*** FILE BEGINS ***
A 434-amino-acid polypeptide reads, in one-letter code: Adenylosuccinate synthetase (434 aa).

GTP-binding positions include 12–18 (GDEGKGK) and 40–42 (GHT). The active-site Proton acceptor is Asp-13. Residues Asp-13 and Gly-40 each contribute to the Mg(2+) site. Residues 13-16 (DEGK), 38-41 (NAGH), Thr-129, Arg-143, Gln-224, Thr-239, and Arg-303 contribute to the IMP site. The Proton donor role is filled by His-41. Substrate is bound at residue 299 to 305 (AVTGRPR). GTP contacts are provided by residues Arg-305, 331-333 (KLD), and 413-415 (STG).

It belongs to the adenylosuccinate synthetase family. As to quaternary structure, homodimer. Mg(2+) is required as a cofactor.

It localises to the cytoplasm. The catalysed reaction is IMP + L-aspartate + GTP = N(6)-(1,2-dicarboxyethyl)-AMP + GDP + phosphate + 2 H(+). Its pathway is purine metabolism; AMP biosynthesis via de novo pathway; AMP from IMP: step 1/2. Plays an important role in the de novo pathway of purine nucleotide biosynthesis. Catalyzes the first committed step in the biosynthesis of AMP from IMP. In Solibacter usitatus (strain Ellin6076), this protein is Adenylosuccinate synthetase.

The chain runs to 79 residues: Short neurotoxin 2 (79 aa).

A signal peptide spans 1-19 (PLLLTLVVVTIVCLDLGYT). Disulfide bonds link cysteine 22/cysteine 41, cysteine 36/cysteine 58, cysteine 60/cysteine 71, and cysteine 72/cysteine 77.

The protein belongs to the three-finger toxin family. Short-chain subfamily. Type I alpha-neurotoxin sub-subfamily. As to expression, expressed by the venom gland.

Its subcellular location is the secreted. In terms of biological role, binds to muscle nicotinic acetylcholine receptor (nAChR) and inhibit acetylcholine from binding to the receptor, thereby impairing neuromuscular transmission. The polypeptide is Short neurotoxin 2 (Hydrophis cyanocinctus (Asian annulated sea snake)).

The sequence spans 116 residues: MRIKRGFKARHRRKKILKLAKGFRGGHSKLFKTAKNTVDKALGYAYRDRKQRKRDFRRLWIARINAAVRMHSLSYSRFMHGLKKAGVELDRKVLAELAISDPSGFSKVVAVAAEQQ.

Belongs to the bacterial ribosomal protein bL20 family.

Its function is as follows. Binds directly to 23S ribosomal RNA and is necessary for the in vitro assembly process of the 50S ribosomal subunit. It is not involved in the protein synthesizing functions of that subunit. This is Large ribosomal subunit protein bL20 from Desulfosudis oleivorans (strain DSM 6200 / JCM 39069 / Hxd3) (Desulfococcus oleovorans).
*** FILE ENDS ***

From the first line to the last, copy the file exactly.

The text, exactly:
A 434-amino-acid polypeptide reads, in one-letter code: Adenylosuccinate synthetase (434 aa).

GTP-binding positions include 12–18 (GDEGKGK) and 40–42 (GHT). The active-site Proton acceptor is Asp-13. Residues Asp-13 and Gly-40 each contribute to the Mg(2+) site. Residues 13-16 (DEGK), 38-41 (NAGH), Thr-129, Arg-143, Gln-224, Thr-239, and Arg-303 contribute to the IMP site. The Proton donor role is filled by His-41. Substrate is bound at residue 299 to 305 (AVTGRPR). GTP contacts are provided by residues Arg-305, 331-333 (KLD), and 413-415 (STG).

It belongs to the adenylosuccinate synthetase family. As to quaternary structure, homodimer. Mg(2+) is required as a cofactor.

It localises to the cytoplasm. The catalysed reaction is IMP + L-aspartate + GTP = N(6)-(1,2-dicarboxyethyl)-AMP + GDP + phosphate + 2 H(+). Its pathway is purine metabolism; AMP biosynthesis via de novo pathway; AMP from IMP: step 1/2. Plays an important role in the de novo pathway of purine nucleotide biosynthesis. Catalyzes the first committed step in the biosynthesis of AMP from IMP. In Solibacter usitatus (strain Ellin6076), this protein is Adenylosuccinate synthetase.

The chain runs to 79 residues: Short neurotoxin 2 (79 aa).

A signal peptide spans 1-19 (PLLLTLVVVTIVCLDLGYT). Disulfide bonds link cysteine 22/cysteine 41, cysteine 36/cysteine 58, cysteine 60/cysteine 71, and cysteine 72/cysteine 77.

The protein belongs to the three-finger toxin family. Short-chain subfamily. Type I alpha-neurotoxin sub-subfamily. As to expression, expressed by the venom gland.

Its subcellular location is the secreted. In terms of biological role, binds to muscle nicotinic acetylcholine receptor (nAChR) and inhibit acetylcholine from binding to the receptor, thereby impairing neuromuscular transmission. The polypeptide is Short neurotoxin 2 (Hydrophis cyanocinctus (Asian annulated sea snake)).

The sequence spans 116 residues: MRIKRGFKARHRRKKILKLAKGFRGGHSKLFKTAKNTVDKALGYAYRDRKQRKRDFRRLWIARINAAVRMHSLSYSRFMHGLKKAGVELDRKVLAELAISDPSGFSKVVAVAAEQQ.

Belongs to the bacterial ribosomal protein bL20 family.

Its function is as follows. Binds directly to 23S ribosomal RNA and is necessary for the in vitro assembly process of the 50S ribosomal subunit. It is not involved in the protein synthesizing functions of that subunit. This is Large ribosomal subunit protein bL20 from Desulfosudis oleivorans (strain DSM 6200 / JCM 39069 / Hxd3) (Desulfococcus oleovorans).